Lightweight C++ command line option parser
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jarro2783 Fix version numbering in CMakeLists.txt
Fixes #115. Read the version number out of `cxxopts.hpp` instead of
having to duplicate it in CMakeLists.txt.
Latest commit cde83be Jul 5, 2018

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Note that master is generally a work in progress, and you probably want to use a tagged release version.

Quick start

This is a lightweight C++ option parser library, supporting the standard GNU style syntax for options.

Options can be given as:

--long argument
-abc argument

where c takes an argument, but a and b do not.

Additionally, anything after -- will be parsed as a positional argument.


#include <cxxopts.hpp>

Create a cxxopts::Options instance.

cxxopts::Options options("MyProgram", "One line description of MyProgram");

Then use add_options.

  ("d,debug", "Enable debugging")
  ("f,file", "File name", cxxopts::value<std::string>())

Options are declared with a long and an optional short option. A description must be provided. The third argument is the value, if omitted it is boolean. Any type can be given as long as it can be parsed, with operator>>.

To parse the command line do:

auto result = options.parse(argc, argv);

To retrieve an option use result.count("option") to get the number of times it appeared, and


to get its value. If "opt" doesn't exist, or isn't of the right type, then an exception will be thrown.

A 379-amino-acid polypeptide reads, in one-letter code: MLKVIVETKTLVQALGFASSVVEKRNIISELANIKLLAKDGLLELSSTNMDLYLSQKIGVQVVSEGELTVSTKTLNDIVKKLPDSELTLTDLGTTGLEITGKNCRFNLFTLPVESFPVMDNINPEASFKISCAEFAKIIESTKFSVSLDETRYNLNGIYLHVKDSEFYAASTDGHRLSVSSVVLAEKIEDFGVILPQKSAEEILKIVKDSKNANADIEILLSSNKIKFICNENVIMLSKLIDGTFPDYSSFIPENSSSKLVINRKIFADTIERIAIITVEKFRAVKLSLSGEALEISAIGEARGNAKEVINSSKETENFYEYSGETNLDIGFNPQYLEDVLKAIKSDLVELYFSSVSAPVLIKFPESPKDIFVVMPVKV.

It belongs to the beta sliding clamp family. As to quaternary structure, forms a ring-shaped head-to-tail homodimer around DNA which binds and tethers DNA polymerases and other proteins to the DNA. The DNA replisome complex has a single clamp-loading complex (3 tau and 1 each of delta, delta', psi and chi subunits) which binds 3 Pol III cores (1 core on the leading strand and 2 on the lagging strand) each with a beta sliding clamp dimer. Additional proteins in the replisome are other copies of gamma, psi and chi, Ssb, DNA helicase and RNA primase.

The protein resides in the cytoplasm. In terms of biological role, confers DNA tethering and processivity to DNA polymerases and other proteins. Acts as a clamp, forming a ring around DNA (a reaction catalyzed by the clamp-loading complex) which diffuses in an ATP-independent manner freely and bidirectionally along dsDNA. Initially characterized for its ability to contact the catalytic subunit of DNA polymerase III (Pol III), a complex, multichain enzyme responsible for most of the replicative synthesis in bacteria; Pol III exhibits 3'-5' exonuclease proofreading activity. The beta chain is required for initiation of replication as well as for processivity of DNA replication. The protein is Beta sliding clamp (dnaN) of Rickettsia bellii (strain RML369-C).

Note that the result of options.parse should only be used as long as the options object that created it is in scope.


Exceptional situations throw C++ exceptions. There are two types of exceptions: errors defining the options, and errors when parsing a list of arguments. All exceptions derive from cxxopts::OptionException. Errors defining options derive from cxxopts::OptionSpecException and errors parsing arguments derive from cxxopts::OptionParseException.

All exceptions define a what() function to get a printable string explaining the error.

Help groups

Options can be placed into groups for the purposes of displaying help messages. To place options in a group, pass the group as a string to add_options. Then, when displaying the help, pass the groups that you would like displayed as a vector to the help function.

Positional Arguments

Positional arguments can be optionally parsed into one or more options. To set up positional arguments, call

options.parse_positional({"first", "second", "last"})

where "last" should be the name of an option with a container type, and the others should have a single value.

Default and implicit values

An option can be declared with a default or an implicit value, or both.

A default value is the value that an option takes when it is not specified on the command line. The following specifies a default value for an option:


An implicit value is the value that an option takes when it is given on the command line without an argument. The following specifies an implicit value:


If an option had both, then not specifying it would give the value "value", writing it on the command line as --option would give the value "implicit", and writing --option=another would give it the value "another".

Note that the default and implicit value is always stored as a string, regardless of the type that you want to store it in. It will be parsed as though it was given on the command line.

Boolean values

Boolean options have a default implicit value of "true", which can be overridden. The effect is that writing -o by itself will set option o to true. However, they can also be written with various strings using either =value or the next argument.

Custom help

The string after the program name on the first line of the help can be completely replaced by calling options.custom_help. Note that you might also want to override the positional help by calling options.positional_help.


This is a header only library.


The only build requirement is a C++ compiler that supports C++11 regular expressions. For example GCC >= 4.9 or clang with libc++.

TODO list

  • Allow unrecognised options.